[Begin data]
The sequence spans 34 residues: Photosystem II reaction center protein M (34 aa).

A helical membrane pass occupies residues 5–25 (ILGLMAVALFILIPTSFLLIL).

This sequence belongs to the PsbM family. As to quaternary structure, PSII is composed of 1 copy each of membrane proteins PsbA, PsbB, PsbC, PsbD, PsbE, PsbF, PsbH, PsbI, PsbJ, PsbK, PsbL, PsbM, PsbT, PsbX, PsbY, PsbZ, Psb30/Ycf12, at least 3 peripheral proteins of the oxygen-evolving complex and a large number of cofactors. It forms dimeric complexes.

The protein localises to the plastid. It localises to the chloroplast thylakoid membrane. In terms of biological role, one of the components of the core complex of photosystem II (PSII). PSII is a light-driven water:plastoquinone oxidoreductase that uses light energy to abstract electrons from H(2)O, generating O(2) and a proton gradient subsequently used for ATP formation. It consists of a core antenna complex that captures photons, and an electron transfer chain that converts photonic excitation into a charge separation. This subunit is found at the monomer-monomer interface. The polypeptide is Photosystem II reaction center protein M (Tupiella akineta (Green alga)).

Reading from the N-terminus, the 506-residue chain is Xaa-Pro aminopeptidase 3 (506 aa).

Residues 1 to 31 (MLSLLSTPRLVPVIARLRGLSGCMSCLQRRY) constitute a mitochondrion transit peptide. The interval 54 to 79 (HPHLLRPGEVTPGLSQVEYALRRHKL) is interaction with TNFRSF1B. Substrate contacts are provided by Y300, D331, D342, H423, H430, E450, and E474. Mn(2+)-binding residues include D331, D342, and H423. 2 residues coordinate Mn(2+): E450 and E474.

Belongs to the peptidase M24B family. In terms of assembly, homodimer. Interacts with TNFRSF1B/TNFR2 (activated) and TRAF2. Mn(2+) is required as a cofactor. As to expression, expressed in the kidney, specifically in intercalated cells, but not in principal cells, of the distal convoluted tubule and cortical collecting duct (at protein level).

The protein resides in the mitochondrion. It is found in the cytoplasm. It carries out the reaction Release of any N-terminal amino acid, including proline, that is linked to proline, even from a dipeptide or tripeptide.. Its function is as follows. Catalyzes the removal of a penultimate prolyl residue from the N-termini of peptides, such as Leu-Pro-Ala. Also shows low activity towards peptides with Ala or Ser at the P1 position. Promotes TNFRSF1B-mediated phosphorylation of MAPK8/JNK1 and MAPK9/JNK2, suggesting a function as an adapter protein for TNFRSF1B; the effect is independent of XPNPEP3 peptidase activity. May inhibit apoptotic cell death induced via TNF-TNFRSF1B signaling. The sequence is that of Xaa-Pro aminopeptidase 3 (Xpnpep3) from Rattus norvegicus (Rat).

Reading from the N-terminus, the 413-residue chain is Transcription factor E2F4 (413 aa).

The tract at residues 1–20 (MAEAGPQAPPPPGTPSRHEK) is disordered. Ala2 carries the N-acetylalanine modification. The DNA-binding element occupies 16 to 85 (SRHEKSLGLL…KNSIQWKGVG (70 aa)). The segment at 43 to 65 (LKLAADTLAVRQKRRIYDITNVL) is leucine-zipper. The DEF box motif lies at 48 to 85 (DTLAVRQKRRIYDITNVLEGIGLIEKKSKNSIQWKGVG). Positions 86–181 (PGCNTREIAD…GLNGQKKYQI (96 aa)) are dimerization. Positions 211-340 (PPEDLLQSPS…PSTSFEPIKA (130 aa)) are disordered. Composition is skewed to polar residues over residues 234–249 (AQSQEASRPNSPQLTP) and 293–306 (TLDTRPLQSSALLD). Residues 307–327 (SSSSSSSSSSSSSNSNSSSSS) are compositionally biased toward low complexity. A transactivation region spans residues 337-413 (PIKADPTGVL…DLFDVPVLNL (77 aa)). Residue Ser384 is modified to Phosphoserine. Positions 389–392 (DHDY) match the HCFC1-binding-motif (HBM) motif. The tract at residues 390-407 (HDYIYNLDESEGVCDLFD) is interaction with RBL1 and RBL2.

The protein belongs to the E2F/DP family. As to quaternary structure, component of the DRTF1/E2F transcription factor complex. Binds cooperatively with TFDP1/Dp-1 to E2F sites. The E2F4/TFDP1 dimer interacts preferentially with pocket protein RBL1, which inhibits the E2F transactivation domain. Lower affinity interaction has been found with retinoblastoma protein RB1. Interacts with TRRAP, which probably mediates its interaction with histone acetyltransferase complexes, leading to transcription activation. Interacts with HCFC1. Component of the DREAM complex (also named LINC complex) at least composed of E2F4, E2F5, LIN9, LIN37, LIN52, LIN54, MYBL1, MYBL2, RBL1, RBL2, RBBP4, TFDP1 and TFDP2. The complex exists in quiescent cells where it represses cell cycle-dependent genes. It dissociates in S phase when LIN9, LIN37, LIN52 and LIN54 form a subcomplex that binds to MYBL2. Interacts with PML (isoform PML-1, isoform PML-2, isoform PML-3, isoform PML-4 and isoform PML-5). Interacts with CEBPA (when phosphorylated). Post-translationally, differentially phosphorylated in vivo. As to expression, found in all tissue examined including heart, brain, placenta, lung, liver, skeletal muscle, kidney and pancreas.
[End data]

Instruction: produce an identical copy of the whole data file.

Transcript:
The sequence spans 34 residues: Photosystem II reaction center protein M (34 aa).

A helical membrane pass occupies residues 5–25 (ILGLMAVALFILIPTSFLLIL).

This sequence belongs to the PsbM family. As to quaternary structure, PSII is composed of 1 copy each of membrane proteins PsbA, PsbB, PsbC, PsbD, PsbE, PsbF, PsbH, PsbI, PsbJ, PsbK, PsbL, PsbM, PsbT, PsbX, PsbY, PsbZ, Psb30/Ycf12, at least 3 peripheral proteins of the oxygen-evolving complex and a large number of cofactors. It forms dimeric complexes.

The protein localises to the plastid. It localises to the chloroplast thylakoid membrane. In terms of biological role, one of the components of the core complex of photosystem II (PSII). PSII is a light-driven water:plastoquinone oxidoreductase that uses light energy to abstract electrons from H(2)O, generating O(2) and a proton gradient subsequently used for ATP formation. It consists of a core antenna complex that captures photons, and an electron transfer chain that converts photonic excitation into a charge separation. This subunit is found at the monomer-monomer interface. The polypeptide is Photosystem II reaction center protein M (Tupiella akineta (Green alga)).

Reading from the N-terminus, the 506-residue chain is Xaa-Pro aminopeptidase 3 (506 aa).

Residues 1 to 31 (MLSLLSTPRLVPVIARLRGLSGCMSCLQRRY) constitute a mitochondrion transit peptide. The interval 54 to 79 (HPHLLRPGEVTPGLSQVEYALRRHKL) is interaction with TNFRSF1B. Substrate contacts are provided by Y300, D331, D342, H423, H430, E450, and E474. Mn(2+)-binding residues include D331, D342, and H423. 2 residues coordinate Mn(2+): E450 and E474.

Belongs to the peptidase M24B family. In terms of assembly, homodimer. Interacts with TNFRSF1B/TNFR2 (activated) and TRAF2. Mn(2+) is required as a cofactor. As to expression, expressed in the kidney, specifically in intercalated cells, but not in principal cells, of the distal convoluted tubule and cortical collecting duct (at protein level).

The protein resides in the mitochondrion. It is found in the cytoplasm. It carries out the reaction Release of any N-terminal amino acid, including proline, that is linked to proline, even from a dipeptide or tripeptide.. Its function is as follows. Catalyzes the removal of a penultimate prolyl residue from the N-termini of peptides, such as Leu-Pro-Ala. Also shows low activity towards peptides with Ala or Ser at the P1 position. Promotes TNFRSF1B-mediated phosphorylation of MAPK8/JNK1 and MAPK9/JNK2, suggesting a function as an adapter protein for TNFRSF1B; the effect is independent of XPNPEP3 peptidase activity. May inhibit apoptotic cell death induced via TNF-TNFRSF1B signaling. The sequence is that of Xaa-Pro aminopeptidase 3 (Xpnpep3) from Rattus norvegicus (Rat).

Reading from the N-terminus, the 413-residue chain is Transcription factor E2F4 (413 aa).

The tract at residues 1–20 (MAEAGPQAPPPPGTPSRHEK) is disordered. Ala2 carries the N-acetylalanine modification. The DNA-binding element occupies 16 to 85 (SRHEKSLGLL…KNSIQWKGVG (70 aa)). The segment at 43 to 65 (LKLAADTLAVRQKRRIYDITNVL) is leucine-zipper. The DEF box motif lies at 48 to 85 (DTLAVRQKRRIYDITNVLEGIGLIEKKSKNSIQWKGVG). Positions 86–181 (PGCNTREIAD…GLNGQKKYQI (96 aa)) are dimerization. Positions 211-340 (PPEDLLQSPS…PSTSFEPIKA (130 aa)) are disordered. Composition is skewed to polar residues over residues 234–249 (AQSQEASRPNSPQLTP) and 293–306 (TLDTRPLQSSALLD). Residues 307–327 (SSSSSSSSSSSSSNSNSSSSS) are compositionally biased toward low complexity. A transactivation region spans residues 337-413 (PIKADPTGVL…DLFDVPVLNL (77 aa)). Residue Ser384 is modified to Phosphoserine. Positions 389–392 (DHDY) match the HCFC1-binding-motif (HBM) motif. The tract at residues 390-407 (HDYIYNLDESEGVCDLFD) is interaction with RBL1 and RBL2.

The protein belongs to the E2F/DP family. As to quaternary structure, component of the DRTF1/E2F transcription factor complex. Binds cooperatively with TFDP1/Dp-1 to E2F sites. The E2F4/TFDP1 dimer interacts preferentially with pocket protein RBL1, which inhibits the E2F transactivation domain. Lower affinity interaction has been found with retinoblastoma protein RB1. Interacts with TRRAP, which probably mediates its interaction with histone acetyltransferase complexes, leading to transcription activation. Interacts with HCFC1. Component of the DREAM complex (also named LINC complex) at least composed of E2F4, E2F5, LIN9, LIN37, LIN52, LIN54, MYBL1, MYBL2, RBL1, RBL2, RBBP4, TFDP1 and TFDP2. The complex exists in quiescent cells where it represses cell cycle-dependent genes. It dissociates in S phase when LIN9, LIN37, LIN52 and LIN54 form a subcomplex that binds to MYBL2. Interacts with PML (isoform PML-1, isoform PML-2, isoform PML-3, isoform PML-4 and isoform PML-5). Interacts with CEBPA (when phosphorylated). Post-translationally, differentially phosphorylated in vivo. As to expression, found in all tissue examined including heart, brain, placenta, lung, liver, skeletal muscle, kidney and pancreas.